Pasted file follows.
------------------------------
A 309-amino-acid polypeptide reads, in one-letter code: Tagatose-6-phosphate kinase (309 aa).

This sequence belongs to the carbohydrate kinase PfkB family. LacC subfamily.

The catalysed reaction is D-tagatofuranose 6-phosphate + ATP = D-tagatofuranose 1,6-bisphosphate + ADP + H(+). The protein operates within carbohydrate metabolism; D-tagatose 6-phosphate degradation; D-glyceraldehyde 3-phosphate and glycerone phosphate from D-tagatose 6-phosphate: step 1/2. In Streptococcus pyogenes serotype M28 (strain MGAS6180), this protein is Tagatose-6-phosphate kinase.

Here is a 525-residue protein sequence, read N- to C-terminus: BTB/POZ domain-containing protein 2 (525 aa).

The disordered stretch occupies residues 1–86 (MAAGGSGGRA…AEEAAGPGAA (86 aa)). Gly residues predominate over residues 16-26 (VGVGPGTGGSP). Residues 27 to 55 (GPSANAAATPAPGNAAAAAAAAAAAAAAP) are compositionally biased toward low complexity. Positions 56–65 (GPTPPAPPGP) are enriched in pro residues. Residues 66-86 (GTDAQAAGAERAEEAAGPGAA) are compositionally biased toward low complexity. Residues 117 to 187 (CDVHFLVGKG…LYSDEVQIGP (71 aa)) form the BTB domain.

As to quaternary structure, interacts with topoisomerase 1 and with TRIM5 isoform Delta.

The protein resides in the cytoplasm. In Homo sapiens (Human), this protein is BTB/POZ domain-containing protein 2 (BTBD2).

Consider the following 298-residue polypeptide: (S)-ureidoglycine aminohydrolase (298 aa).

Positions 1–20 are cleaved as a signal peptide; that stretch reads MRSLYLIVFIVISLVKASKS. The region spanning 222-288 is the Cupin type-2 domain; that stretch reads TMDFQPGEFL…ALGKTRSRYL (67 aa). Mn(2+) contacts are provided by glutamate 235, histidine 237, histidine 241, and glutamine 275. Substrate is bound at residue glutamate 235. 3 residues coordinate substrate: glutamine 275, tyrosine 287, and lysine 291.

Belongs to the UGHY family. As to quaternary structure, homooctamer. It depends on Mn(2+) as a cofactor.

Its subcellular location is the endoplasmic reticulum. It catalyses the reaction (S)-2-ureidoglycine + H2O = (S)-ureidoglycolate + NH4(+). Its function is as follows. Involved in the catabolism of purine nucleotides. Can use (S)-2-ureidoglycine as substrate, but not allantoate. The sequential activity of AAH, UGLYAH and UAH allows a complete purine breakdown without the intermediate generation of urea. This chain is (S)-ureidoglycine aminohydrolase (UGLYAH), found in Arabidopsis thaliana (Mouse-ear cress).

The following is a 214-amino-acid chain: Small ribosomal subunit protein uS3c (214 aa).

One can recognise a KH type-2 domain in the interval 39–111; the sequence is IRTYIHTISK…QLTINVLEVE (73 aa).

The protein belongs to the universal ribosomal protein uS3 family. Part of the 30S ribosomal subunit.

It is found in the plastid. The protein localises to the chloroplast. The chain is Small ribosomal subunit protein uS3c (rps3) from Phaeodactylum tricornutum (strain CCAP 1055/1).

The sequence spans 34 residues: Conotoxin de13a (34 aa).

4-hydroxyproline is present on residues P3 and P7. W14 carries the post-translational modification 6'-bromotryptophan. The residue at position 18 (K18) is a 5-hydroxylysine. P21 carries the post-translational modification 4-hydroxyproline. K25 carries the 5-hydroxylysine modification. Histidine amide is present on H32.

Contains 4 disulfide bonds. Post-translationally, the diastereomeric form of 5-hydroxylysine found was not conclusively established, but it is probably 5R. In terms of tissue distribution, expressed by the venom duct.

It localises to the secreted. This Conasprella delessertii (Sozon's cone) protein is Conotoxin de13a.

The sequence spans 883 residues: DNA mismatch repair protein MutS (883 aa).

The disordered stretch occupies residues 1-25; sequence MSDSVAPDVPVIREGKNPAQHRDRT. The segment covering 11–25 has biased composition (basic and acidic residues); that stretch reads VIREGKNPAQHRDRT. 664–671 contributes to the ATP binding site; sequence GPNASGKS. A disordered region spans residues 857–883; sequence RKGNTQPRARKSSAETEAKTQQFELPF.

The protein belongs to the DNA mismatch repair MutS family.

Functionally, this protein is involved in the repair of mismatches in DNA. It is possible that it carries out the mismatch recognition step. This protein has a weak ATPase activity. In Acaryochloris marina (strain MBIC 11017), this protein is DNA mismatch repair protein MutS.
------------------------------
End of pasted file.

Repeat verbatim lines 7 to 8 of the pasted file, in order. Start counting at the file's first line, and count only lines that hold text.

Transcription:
The protein resides in the cytoplasm. In Homo sapiens (Human), this protein is BTB/POZ domain-containing protein 2 (BTBD2).

Consider the following 298-residue polypeptide: (S)-ureidoglycine aminohydrolase (298 aa).